The Italian word morbido may look and sound a lot like the English word morbid but don’t be fooled: these two terms are actually false friends!
The correct translation for morbido is soft whereas morbid is morboso. What’s interesting is that morbido and morbid can both be traced back to the same Latin root morbus (disease), yet somehow neither retained the original meaning. Talk about a fascinating case of divergent evolution!
To read an interesting theory about why these two words assumed the meanings they did, check out the blog English-Language Thoughts.
Like all Italian adjectives that end in o, the ending changes depending on whether the subject is masculine, feminine or plural.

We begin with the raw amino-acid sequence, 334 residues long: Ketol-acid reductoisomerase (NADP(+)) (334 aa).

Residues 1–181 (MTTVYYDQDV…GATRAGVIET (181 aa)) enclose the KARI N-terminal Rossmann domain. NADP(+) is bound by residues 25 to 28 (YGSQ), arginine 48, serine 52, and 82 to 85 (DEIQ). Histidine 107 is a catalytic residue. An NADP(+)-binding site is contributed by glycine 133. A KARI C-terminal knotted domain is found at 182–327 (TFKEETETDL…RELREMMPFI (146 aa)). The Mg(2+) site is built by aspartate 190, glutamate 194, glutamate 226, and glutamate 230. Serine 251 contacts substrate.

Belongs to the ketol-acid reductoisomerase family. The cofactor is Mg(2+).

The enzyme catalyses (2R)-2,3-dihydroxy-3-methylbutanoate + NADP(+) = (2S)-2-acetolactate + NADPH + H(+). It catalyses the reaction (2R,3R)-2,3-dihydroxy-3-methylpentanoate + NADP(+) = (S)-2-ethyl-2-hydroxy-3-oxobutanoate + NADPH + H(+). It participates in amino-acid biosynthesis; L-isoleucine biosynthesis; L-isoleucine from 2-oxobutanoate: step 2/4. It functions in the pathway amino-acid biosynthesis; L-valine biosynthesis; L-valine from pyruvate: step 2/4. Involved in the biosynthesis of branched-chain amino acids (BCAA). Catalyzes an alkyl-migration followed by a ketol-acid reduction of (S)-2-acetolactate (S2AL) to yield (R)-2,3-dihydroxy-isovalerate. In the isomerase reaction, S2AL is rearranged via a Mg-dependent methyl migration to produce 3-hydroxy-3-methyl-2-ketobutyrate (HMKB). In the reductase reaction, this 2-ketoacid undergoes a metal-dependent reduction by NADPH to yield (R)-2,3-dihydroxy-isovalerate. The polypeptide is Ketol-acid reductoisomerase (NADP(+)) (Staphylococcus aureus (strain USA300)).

- morbido (singular, masculine)
- morbida (singular, feminine)
- morbidi (plural, masculine)
- morbide (plural, feminine)
Questo gatto ha un pelo molto morbido.
This cat has very soft fur.
In the arts and photography, a piece that is delicate and harmonious in terms of its tones, hues, and lines can also be called morbido. In the case, the ideal translation is either soft or subdued.
La fotografia di Andrea è morbida e poco dettagliata, quasi surreale.
Andrea’s photography is subdued and not very detailed, almost dreamy.
Morbido can also work as a noun in some cases, referring to something that is soft. For example, the phrase camminare sul morbido means to walk on soft (ground) whereas dormire sul morbido means to sleep on (something) soft.
Two related words you may come across are the diminutive morbidino and the augmentative morbidone. The suffix -ino in morbidino denotes smallness (e.g. coniglio morbidino = soft little bunny) whereas -one denotes largeness (e.g. cane morbidone = big soft dog).